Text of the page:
Energy Efficient Digital Hydraulic Power Management of a Multi Actuator System
Research output: Book/Report › Doctoral thesis › Monograph
|Publisher||Tampere University of Technology|
|Number of pages||119|
|Publication status||Published - 26 May 2016|
|Publication type||G4 Doctoral dissertation (monograph)|
|Name||Tampere University of Technology. Publication|
A dream of the perfect valve has been a driving force behind the development of digital hydraulic valves. Simple question: what makes a valve perfect and how to realize it? One answer is simple: a digital valve system - a DVS. The same questions have been asked considering the hydraulic supply unit. The perfect supply unit supplies exactly the required power for multiple actuators and handles also the recuperation. The chase of this dream has resulted in a digital hydraulic power management system - a DHPMS, or more likely the DHPMS as it is currently the only one of its kind in the world. Combining these two "dream-come-true" pieces of technology together, efficient hydraulic circuit design is made feasible. However, the control of such combination is not trivial; hence holistic control system design is inspected.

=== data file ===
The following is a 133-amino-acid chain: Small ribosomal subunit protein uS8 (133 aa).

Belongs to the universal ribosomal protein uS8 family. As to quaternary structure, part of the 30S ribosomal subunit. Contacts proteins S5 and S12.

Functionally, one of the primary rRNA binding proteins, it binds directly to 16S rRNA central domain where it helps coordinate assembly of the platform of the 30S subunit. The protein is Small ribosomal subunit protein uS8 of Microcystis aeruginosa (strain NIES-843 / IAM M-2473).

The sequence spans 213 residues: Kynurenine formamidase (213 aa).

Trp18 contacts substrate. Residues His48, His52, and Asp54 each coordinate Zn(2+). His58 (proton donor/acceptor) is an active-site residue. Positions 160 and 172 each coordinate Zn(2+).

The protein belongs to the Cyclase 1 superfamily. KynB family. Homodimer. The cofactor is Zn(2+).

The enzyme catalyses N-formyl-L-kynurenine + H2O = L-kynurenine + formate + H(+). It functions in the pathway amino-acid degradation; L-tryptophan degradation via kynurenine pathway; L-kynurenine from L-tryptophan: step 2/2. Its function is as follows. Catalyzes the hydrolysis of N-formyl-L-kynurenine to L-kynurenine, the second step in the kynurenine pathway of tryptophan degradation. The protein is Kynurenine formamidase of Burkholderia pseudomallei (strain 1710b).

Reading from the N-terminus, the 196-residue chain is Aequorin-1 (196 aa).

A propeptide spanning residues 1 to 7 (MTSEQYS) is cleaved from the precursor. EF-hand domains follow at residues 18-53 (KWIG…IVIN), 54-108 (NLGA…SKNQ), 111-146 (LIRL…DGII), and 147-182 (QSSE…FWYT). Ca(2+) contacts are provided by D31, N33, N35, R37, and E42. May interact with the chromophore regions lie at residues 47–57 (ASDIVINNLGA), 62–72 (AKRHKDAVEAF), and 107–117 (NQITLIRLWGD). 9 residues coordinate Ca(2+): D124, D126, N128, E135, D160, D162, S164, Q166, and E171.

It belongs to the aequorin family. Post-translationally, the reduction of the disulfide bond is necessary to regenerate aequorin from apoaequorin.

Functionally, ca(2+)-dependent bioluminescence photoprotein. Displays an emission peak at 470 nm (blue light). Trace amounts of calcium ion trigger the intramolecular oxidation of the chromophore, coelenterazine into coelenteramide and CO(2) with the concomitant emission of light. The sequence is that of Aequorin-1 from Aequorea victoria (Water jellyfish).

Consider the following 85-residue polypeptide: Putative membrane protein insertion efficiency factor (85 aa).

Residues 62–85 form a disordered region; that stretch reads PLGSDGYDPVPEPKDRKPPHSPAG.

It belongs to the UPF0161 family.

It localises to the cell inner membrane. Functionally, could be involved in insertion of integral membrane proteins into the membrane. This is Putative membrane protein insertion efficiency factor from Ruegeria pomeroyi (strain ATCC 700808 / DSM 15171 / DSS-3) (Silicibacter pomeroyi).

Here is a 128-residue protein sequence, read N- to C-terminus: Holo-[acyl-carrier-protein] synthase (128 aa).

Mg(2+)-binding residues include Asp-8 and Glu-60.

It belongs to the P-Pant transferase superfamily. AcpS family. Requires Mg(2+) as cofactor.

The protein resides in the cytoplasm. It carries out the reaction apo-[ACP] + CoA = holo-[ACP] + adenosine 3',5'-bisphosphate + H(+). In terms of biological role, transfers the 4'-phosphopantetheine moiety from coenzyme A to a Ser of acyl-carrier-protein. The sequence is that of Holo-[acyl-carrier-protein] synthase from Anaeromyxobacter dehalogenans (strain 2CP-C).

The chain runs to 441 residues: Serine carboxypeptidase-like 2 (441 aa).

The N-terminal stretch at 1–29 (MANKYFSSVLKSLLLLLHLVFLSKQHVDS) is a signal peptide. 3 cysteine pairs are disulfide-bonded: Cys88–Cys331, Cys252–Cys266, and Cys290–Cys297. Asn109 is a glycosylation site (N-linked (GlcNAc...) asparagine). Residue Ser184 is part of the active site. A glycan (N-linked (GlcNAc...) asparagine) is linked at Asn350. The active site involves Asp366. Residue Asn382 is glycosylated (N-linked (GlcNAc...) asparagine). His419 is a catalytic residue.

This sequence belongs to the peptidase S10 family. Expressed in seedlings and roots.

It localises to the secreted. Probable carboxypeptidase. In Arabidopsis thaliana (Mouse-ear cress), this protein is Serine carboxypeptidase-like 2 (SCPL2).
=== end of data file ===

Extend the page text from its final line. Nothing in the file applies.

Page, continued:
The objective of the thesis is to study DHPMS capability to work as an ideal sink/source of hydraulic power. The test setup emulates realistic application and energy efficiency is taken into consideration. The origin of losses is inspected and analysed and solutions are presented. Simulations and measurements are used to prove the potential of the technological advancements. The functionality of the system is considered; power flow within the system lines is matched to the independent demands of different actuators and the power can be routed from an actuator to another- if there is a negative load on one actuator while positive on the other. There is no need to have the same load pressures as the DHPMS has a built in transformer feature.
The results show that the DHPMS works, but in order to gain all the benefits made feasible by of the DHPMS, also DVSs are required. Applying digital hydraulic innovations into a two-degree-of-freedom test system, 40% energy savings are achievable compared with the state of the art system. Similar results are gained from both simulations and measurements.Generalization of the results and future insight is discussed.
- Digital hydraulics, Power management, Energy efficiency